Demand for building materials and DIY products in lockdown skyrocketed stretching UK supplies and risking supermarket style product restrictions.
Toilet roll, flour, and wall plaster? What do these items all have in common? All have seen a buying surge by the public that’s put huge pressure on manufacturers and suppliers to keep up with demand. At Adaptavate we’ve felt this through a real rise in enquiries about Breathaplasta.
The panic buying of toilet paper at the start of the coronavirus pandemic gave way to a rush on baking ingredients and a flour shortage during lockdown and now a DIY binge that’s stretching UK supplies of cement, plaster, fence panels, paint and power tools, all of which are in huge demand right now as DIY shops report a surge in sales up 250% on last year.
With more than 9 million Britons furloughed during the three months of lockdown, many have turned to much delayed DIY projects to fill their days and have diverted funds they’d otherwise have spent on foreign holidays, meals out, trips to the pub or luxury fashion into home improvements with DIY projects, ranging from mending fences to laying patios, skimming walls, painting and decorating all proving popular. I’m sure we’ve all seen the ‘What we haven’t got…’ signs outside our local B&Q or Homebase, all featuring plaster and plasterboard. It’s become a ‘hot commodity’!
Last week Kingfisher, which owns the B&Q and Screwfix chains, both deemed essential businesses and allowed to remain open throughout the coronavirus lockdown, said they were hiring up to 2,000 temporary workers after online sales soared by more than 200% in April and May.
“I wouldn’t quite say plaster is the toilet roll of the building materials industry, but it’s probably not far off,” said John Newcomb, chief executive of the Builders Merchants Federation (BMF). “The availability issues are either in builders’ merchants or DIY stores and there has been a big shortage of plaster as well as issues around bagged cement – it’s the products purchased by consumers and tradesmen, so it’s those who buy smaller quantities who are worst affected.”
“We are also seeing excessive demand for external materials like fence posts and panels, exterior paint and garden sleepers,” said Newcomb. “There is this extreme demand from consumers and now, as tradesmen start to return to work, they’re adding to that.”
Plaster factories have not been able to keep up with the extra demand, even though some businesses are working overtime, drawing parallels with the flour shortage that occurred earlier this year created by the lockdown baking craze.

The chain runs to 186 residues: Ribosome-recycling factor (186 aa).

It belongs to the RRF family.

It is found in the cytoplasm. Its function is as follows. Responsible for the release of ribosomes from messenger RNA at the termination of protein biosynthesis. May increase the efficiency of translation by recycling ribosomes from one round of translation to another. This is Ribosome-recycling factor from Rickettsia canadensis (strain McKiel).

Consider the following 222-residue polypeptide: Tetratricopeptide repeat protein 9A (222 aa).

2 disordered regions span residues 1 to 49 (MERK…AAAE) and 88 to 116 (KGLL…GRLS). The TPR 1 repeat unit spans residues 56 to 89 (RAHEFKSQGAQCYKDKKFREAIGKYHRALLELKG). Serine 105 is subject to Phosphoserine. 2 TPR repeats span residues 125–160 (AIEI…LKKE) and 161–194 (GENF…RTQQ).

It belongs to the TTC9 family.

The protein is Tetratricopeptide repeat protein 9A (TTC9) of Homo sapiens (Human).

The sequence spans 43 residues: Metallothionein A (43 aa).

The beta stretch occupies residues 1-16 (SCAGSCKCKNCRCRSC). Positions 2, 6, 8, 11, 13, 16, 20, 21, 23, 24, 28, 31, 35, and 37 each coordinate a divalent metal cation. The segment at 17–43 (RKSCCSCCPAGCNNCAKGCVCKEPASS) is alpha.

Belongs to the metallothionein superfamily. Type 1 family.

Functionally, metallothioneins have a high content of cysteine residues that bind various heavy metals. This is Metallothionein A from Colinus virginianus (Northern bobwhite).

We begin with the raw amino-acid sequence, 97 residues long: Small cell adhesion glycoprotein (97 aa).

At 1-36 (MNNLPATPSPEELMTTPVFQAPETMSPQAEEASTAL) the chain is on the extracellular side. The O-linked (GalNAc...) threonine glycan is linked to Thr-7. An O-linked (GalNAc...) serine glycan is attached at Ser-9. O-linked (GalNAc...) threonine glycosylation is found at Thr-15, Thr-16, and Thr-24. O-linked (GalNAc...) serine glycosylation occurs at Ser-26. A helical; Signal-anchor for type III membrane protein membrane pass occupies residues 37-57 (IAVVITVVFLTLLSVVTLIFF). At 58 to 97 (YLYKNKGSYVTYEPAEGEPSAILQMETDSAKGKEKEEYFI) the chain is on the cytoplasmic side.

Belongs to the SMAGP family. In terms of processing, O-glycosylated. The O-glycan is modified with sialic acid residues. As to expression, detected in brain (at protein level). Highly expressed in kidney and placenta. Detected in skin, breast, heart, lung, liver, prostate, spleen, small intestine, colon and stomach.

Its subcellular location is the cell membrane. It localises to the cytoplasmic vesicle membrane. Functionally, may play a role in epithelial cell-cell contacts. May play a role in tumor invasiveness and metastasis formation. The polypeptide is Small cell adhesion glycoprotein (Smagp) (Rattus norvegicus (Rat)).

This is why we’ve been called on so much as people are looking to make the change from standard gypsum plaster to Breathaplasta which is not only better for our buildings and healthier, but is mixed and installed in a similar way to regular plaster making the transition from gypsum easy. A versatile product Breathaplasta gives multiple health benefits in terms of reducing problems with condensation and mould, absorbing pollutants and helping to save energy by improving insulation.
“I guess the best thing about it at the moment is that you can actually buy it!” said Tom, our founder. “We managed to get our manufacturing and supply chain up and running with safe social distancing protocols straight after lockdown – that is one of the benefits of being a smaller business, we can quickly react to changing situations around us and adapt much faster than bigger companies.”
Back in March supermarkets began rationing certain items amid the initial coronavirus panic and basic items such as toilet paper, pasta, wipes and soap were all restricted as consumers emptied shelves across the country. So, will we see something similar in the DIY world? It’s unlikely that we’ll see any of the same restrictions applied to building materials and DIY items as much of the initial panic around the coronavirus has settled down somewhat and as building materials are not considered essential items in the same way as groceries and other supermarket essentials.
The work of housebuilders and major contractors has mostly avoided disruption, said Newcomb, who added that plaster supplies and other building materials were being prioritised for essential projects, particularly within the NHS. The most likely outcome is that product supply will continue to fall short of demand in the short-medium term and that we’ll see an increase in the use of new and different brands to the mainstream construction products until supply levels normalise towards the end of the summer, perhaps late August or early September 2020.
At Adaptavate, whilst the last 4 months have been incredibly challenging, we’ve been happy to support the more traditional merchants and contractors to help keep their projects on track by supporting them in making the switch from gypsum plaster to healthier, more ecological products such as our Breathaplasta. We’ll continue to help ease the pressure on the supply chain and work around the current constraints on the construction industry. As a small business, we hope that the customers we’ve gained through this challenging time will stick with us into the future and help catalyse the transition to healthier building products that are better for people, buildings and the planet. It has been such a shift in industry, society and ecological impact on our planet in the last 4 months and the time really is now to make the transition to a better way of living and working. Or in the government’s words ‘building back better’! We’d love to have you by our side – thanks for the support!